Santa Monica drive-in offers movie experience with COVID-19 safety measures
(Emily Dembinski/Illustrations director)
By Janice Yun
Feb. 18, 2021 11:53 a.m.
A classic dinner and a movie date – but make it COVID-19 safe.
In collaboration with local Santa Monica restaurants, WE Drive-Ins had its grand opening on Feb. 11 with a showing of the film “Minari,” which will screen until Feb. 25. Offering various dining options, the drive-in allows guests to order meals from restaurants like Mendocino Farms, Tocaya Organica and Tiato Kitchen + Market, which are then delivered to their car. Guests can preorder menu items from any of the three restaurants rather than buying them at the drive-in, said CEO of WE Drive-Ins Ben Chou.
“Traditional drive-ins have these kind of pop-up type food trucks and or open grills, while with COVID, it’s not really kosher to stand outside,” Chou said. “By allowing you to preorder your food, as soon as you arrive, it’s delivered to your car, … and we save you time.”
With Mendocino Farms offering a variety of sandwiches and salads and Tocaya Organica serving modern Mexican dishes, guests have several options for more casual dining. And in celebration of Valentine’s Day and Lunar New Year, WE Drive-Ins also partnered with Tiato Kitchen + Market, a local Asian fusion restaurant, to offer a four-course fine dining menu available until Feb. 25.
Understanding the struggle of small businesses during the COVID-19 pandemic, Chou said one of the drive-in’s missions is to support the local community through its events. He said while Mendocino Farms and Tocaya Organica provide more casual and affordable menu items, the fine dining collaboration with Tiato Kitchen + Market allows for a safe but fancy date night out.
As “Minari” tells the story of a Korean American immigrant family, Chou said he also found it fitting to partner with an Asian fusion restaurant like Tiato Kitchen + Market. He said when discussing the menu with the restaurant, he knew he wanted the centerpiece of the dinner to be their signature garlic noodles.
Although the garlic noodles were already a staple at the restaurant, the owner of Tiato Kitchen + Market, Catherine An, said she also created new recipes for the drive-in event. Wanting to incorporate traditional Korean dishes in the menu, she chose to make a kimbap roll with classic Korean ingredients like pickled radish and sauteed spinach. An said she also drew upon the film’s theme of meshing cultures and decided to add Mongolian beef and truffle aioli to the kimbap for a fusion twist.
Along with the Korean American influence from the film, An said she also integrated Lunar New Year- and Valentine’s Day-related items into the menu. With red being a very important color on Lunar New Year, the first course is served with red sticky rice that comes in a heart-shaped mold for a Valentine’s Day flair. She also chose to serve the garlic noodles with sauteed prawns and ponzu chive sauce since both seafood and the green chives represent wealth.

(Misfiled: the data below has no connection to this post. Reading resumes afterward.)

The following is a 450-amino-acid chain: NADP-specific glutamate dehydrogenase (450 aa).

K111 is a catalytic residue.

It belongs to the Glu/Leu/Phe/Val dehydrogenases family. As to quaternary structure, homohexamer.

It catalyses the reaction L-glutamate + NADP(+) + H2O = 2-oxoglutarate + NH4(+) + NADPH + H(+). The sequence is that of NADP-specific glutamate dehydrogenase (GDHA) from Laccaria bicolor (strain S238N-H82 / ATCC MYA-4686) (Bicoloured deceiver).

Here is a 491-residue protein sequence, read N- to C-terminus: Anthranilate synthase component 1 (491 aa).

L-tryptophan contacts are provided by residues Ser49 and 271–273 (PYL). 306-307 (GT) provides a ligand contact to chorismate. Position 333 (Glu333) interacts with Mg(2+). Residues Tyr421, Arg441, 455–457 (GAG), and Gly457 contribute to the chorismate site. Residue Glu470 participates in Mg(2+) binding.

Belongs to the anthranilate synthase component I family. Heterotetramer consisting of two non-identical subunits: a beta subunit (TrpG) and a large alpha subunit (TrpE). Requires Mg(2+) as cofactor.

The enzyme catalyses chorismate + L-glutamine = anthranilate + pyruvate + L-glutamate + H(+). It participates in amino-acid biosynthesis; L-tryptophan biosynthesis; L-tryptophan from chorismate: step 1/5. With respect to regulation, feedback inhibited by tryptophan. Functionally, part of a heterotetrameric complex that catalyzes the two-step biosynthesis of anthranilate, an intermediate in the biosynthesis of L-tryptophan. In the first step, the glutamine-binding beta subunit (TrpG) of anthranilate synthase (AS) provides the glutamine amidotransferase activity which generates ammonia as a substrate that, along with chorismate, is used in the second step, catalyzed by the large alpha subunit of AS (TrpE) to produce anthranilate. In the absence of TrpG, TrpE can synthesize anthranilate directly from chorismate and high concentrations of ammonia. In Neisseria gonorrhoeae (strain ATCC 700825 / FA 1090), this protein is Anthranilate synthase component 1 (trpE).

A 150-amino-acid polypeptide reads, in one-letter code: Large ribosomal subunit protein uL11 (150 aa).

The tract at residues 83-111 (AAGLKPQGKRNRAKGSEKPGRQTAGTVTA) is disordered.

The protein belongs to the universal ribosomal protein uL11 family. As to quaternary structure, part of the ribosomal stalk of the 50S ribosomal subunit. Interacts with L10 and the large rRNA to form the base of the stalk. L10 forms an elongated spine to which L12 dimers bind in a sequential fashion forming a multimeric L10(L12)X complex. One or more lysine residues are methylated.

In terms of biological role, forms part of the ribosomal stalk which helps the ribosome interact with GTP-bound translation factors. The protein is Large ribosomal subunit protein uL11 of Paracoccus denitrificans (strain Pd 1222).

“It’s very similar … to myself, just because my family immigrated from Vietnam,” An said. “Over the years, we also assimilate and adjust, but we put in a bit of our culture, and we merge it with our new environment.”
By featuring a premium restaurant that ties in with the themes of the film, Chou said he wanted to create a more luxurious entertainment experience compared to traditional drive-ins. He added that allowing guests to reserve parking spots ahead of time helps save them the hassle of competing for the best spots. And in order to ensure everyone had an optimal spot for viewing, Chou said they limited the number of spaces available to avoid overcrowding the lot.
The cars are also spaced two spots away from each other, which not only allows for safer viewing but also makes the experience feel more private for guests, said the producer of WE Drive-Ins Mark Chinapen. And in order to ensure the event was COVID-19 safe, he said they took many precautions such as using self-contained restrooms with sinks in the individual stalls, as well as making sure all employees wear both a face mask and shield.
“When we deliver the food to the clients, we actually have it on a cart, and we put it by their door and step away so they just grab their bags,” Chinapen said.
Despite the closing of regular movie theaters amid the pandemic, Chou said drive-in theaters provide much more freedom for viewers. With options for guests to change the volume of the film through cut car radios, talk in private vehicles and eat any snack they like, he said attendees can enjoy having more control over their viewing experiences.
“I remember drive-ins from when I was a teenager, and I think Gen Z is missing the entire drive-in experience,” Chou said. “We can help reinvent it.”